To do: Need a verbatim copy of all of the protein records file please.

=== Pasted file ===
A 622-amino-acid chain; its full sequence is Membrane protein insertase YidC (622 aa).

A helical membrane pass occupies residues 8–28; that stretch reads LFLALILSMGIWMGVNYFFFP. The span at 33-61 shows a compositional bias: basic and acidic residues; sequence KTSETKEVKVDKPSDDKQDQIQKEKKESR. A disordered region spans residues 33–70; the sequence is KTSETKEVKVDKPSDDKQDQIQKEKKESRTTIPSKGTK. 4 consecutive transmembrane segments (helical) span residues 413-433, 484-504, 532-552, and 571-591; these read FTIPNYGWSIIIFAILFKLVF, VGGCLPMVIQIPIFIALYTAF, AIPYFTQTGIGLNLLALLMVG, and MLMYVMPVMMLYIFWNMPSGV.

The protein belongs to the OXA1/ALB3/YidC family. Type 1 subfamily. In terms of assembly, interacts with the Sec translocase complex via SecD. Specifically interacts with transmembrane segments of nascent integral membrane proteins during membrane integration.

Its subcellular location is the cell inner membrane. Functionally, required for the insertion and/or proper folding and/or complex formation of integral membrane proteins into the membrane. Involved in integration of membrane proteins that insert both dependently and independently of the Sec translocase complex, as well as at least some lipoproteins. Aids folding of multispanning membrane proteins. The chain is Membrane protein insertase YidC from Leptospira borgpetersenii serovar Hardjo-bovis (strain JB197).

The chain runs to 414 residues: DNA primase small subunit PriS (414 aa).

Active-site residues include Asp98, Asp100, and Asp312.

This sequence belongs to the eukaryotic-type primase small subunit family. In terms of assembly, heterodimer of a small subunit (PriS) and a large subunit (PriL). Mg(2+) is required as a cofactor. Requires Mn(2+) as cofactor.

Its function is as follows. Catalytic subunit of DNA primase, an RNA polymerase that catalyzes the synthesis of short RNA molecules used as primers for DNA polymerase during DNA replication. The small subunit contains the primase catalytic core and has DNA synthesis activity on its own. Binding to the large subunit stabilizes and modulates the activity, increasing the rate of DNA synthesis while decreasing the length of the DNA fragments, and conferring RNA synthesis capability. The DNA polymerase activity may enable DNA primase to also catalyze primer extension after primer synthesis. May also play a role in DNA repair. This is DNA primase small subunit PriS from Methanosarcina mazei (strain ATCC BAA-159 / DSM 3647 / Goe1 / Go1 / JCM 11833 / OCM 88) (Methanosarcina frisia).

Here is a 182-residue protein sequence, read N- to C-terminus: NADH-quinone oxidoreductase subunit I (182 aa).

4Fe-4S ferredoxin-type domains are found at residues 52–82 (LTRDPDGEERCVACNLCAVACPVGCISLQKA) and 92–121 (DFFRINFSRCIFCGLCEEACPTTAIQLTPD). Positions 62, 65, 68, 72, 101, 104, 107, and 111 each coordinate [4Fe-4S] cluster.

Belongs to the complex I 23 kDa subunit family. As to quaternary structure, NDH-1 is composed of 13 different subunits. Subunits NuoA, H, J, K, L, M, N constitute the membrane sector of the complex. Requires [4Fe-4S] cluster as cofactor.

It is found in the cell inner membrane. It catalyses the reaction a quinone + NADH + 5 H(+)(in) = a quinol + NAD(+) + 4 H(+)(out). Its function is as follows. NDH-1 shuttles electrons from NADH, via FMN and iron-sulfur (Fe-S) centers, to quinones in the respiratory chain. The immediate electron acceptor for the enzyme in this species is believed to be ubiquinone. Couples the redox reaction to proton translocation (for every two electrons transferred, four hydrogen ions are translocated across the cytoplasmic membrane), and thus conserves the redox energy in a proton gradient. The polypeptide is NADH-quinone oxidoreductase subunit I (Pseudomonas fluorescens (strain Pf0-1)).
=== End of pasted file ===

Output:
A 622-amino-acid chain; its full sequence is Membrane protein insertase YidC (622 aa).

A helical membrane pass occupies residues 8–28; that stretch reads LFLALILSMGIWMGVNYFFFP. The span at 33-61 shows a compositional bias: basic and acidic residues; sequence KTSETKEVKVDKPSDDKQDQIQKEKKESR. A disordered region spans residues 33–70; the sequence is KTSETKEVKVDKPSDDKQDQIQKEKKESRTTIPSKGTK. 4 consecutive transmembrane segments (helical) span residues 413-433, 484-504, 532-552, and 571-591; these read FTIPNYGWSIIIFAILFKLVF, VGGCLPMVIQIPIFIALYTAF, AIPYFTQTGIGLNLLALLMVG, and MLMYVMPVMMLYIFWNMPSGV.

The protein belongs to the OXA1/ALB3/YidC family. Type 1 subfamily. In terms of assembly, interacts with the Sec translocase complex via SecD. Specifically interacts with transmembrane segments of nascent integral membrane proteins during membrane integration.

Its subcellular location is the cell inner membrane. Functionally, required for the insertion and/or proper folding and/or complex formation of integral membrane proteins into the membrane. Involved in integration of membrane proteins that insert both dependently and independently of the Sec translocase complex, as well as at least some lipoproteins. Aids folding of multispanning membrane proteins. The chain is Membrane protein insertase YidC from Leptospira borgpetersenii serovar Hardjo-bovis (strain JB197).

The chain runs to 414 residues: DNA primase small subunit PriS (414 aa).

Active-site residues include Asp98, Asp100, and Asp312.

This sequence belongs to the eukaryotic-type primase small subunit family. In terms of assembly, heterodimer of a small subunit (PriS) and a large subunit (PriL). Mg(2+) is required as a cofactor. Requires Mn(2+) as cofactor.

Its function is as follows. Catalytic subunit of DNA primase, an RNA polymerase that catalyzes the synthesis of short RNA molecules used as primers for DNA polymerase during DNA replication. The small subunit contains the primase catalytic core and has DNA synthesis activity on its own. Binding to the large subunit stabilizes and modulates the activity, increasing the rate of DNA synthesis while decreasing the length of the DNA fragments, and conferring RNA synthesis capability. The DNA polymerase activity may enable DNA primase to also catalyze primer extension after primer synthesis. May also play a role in DNA repair. This is DNA primase small subunit PriS from Methanosarcina mazei (strain ATCC BAA-159 / DSM 3647 / Goe1 / Go1 / JCM 11833 / OCM 88) (Methanosarcina frisia).

Here is a 182-residue protein sequence, read N- to C-terminus: NADH-quinone oxidoreductase subunit I (182 aa).

4Fe-4S ferredoxin-type domains are found at residues 52–82 (LTRDPDGEERCVACNLCAVACPVGCISLQKA) and 92–121 (DFFRINFSRCIFCGLCEEACPTTAIQLTPD). Positions 62, 65, 68, 72, 101, 104, 107, and 111 each coordinate [4Fe-4S] cluster.

Belongs to the complex I 23 kDa subunit family. As to quaternary structure, NDH-1 is composed of 13 different subunits. Subunits NuoA, H, J, K, L, M, N constitute the membrane sector of the complex. Requires [4Fe-4S] cluster as cofactor.

It is found in the cell inner membrane. It catalyses the reaction a quinone + NADH + 5 H(+)(in) = a quinol + NAD(+) + 4 H(+)(out). Its function is as follows. NDH-1 shuttles electrons from NADH, via FMN and iron-sulfur (Fe-S) centers, to quinones in the respiratory chain. The immediate electron acceptor for the enzyme in this species is believed to be ubiquinone. Couples the redox reaction to proton translocation (for every two electrons transferred, four hydrogen ions are translocated across the cytoplasmic membrane), and thus conserves the redox energy in a proton gradient. The polypeptide is NADH-quinone oxidoreductase subunit I (Pseudomonas fluorescens (strain Pf0-1)).